Ahhh the toddler diet.

I say diet meaning the way she was eating.  Not diet like counting macros or cutting foods.

We recently did a complete overhaul in my 3 year old’s diet.  From organic pancakes for breakfast and mac n cheese (organic LOL) from the box, we went cold turkey. (We have recently started the same with my now 10 month old son who eats anything and everything.)

Not just because she was consuming a mass amount of shit but because her behavior was almost identical to that of a caged animal.  Seriously.  

She was BITING children.  Yes, she was leaving her teeth marks in other children’s’ arms.  Talk about the most humiliating text ever received from your child’s teacher.

She was lashing out at home (like full on crying hysterical over nothing), getting hungry at 9 am after eating breakfast at 7:30, waking up from her nap groggy and grumpy (well really bitchy but she is my daughter sooo).  The list goes on and on.

I was a teacher for 10 plus years.  I have my master’s degree in Early Childhood Education so I have ALOT of tricks up my sleeve.  I have taught alot of kids, some with much worse behavior that this and NOTHING was working.  Traditionally kids who bite or act out do it for attention or because the are lacking language.  Not the case here.

Her behaviors were somewhat out of her control.  She has *alot* of words and could not seem to verbalize what was going on.

Enter the diet overhaul.

One day (after a recent text about another “incident”) my husband and I decided it was the diet.

I mean how would we feel if we ate pancakes or french toast every morning?  They were organic but sugar is sugar. Yes, carbohydrates are sugars.  So a huge amount of sugar first thing in the morning, yeah I would crash by 9 am too.

Of course her blood sugar was all over the place.  When we eat processed carbohydrates we release insulin and it causes blood sugar spikes.

Of course she was grumpy and groggy.  Her body was a mess.  What she was EATING and consuming was causing some of this.

I say some, because she is three and while I like to think I raise perfect children, I don’t.  She still has her moments but her behavior has done a complete 180.

What was she eating?


I know you are wondering because if you saw what she eats now you might think “she is just a good eater.”  But she wasn’t.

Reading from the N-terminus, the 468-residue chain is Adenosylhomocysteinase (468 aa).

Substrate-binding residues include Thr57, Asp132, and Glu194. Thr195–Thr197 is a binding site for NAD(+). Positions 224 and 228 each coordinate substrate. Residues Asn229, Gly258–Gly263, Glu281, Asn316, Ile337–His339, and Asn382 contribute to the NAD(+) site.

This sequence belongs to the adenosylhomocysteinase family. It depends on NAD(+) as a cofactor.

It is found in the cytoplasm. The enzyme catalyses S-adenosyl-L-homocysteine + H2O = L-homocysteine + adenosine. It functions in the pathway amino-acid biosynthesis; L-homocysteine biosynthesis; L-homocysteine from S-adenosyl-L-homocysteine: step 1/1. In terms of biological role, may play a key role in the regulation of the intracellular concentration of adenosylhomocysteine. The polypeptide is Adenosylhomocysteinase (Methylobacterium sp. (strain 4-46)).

Before doing this overhaul she ate “kid food.”  Mac n cheese, pancakes, corn dogs (omg!), fruit, chips.  Really, quite embarrassing when I write it out but it is what it is.

So I was that mom saying “my daughter won’t eat THAT.”  I get it.


The overhaul…

It took a few weeks.  She woke up asking for mac n cheese and whenever she saw her grandparents she begged for it.  She *even* told them that I said she could have it.  WTF?  Luckily they called to check.  

I get it.  Kids are stubborn and when “they are picky” it makes it that much harder.  But at the end of the day (and this is going to make some people mad) it is our job as parents to instill healthy habits with and around food.

Does that mean she eats raw vegetables and protein?  No but she does eat what we eat.  We eat healthy, they (both kids) eat healthy.  

It is what she sees.  It is now her norm.  Same rule applies if I was doing drive thrus and frozen pizzas.  That is what they know. That is exactly how I grew up.  My snacks where Ruffles potato chips and french onion dip.  #Idie


They called me mean.  They told me I was being obsessive.  My own mother told me “this is what being a kid is about.”  


Maybe.  But I also know that what we eat directly affects how we feel. Bottom line.

No matter if you are 25, 45 or 3.  The food we eat is directly related to how we feel and therefore act.

Have you ever eaten a breakfast full of starchy processed carbs?  How did you feel after?

Have you ever gone to lunch and downed a bowl of spaghetti?  Didn’t feel so great right?

For us, it is a choice.  One that we can make and one that we (most of us) can cope with the consequences.

A three year old cannot.  They simply do not have the coping mechanisms to deal with feeling like shit after eating shit.  They just aren’t that mature.  They do know how to throw a tantrum, bite, cry and yell though.  That is how a threenager copes.

So am I mean?  Should I be giving her a choice?  Should I just let her eat “what she wants?”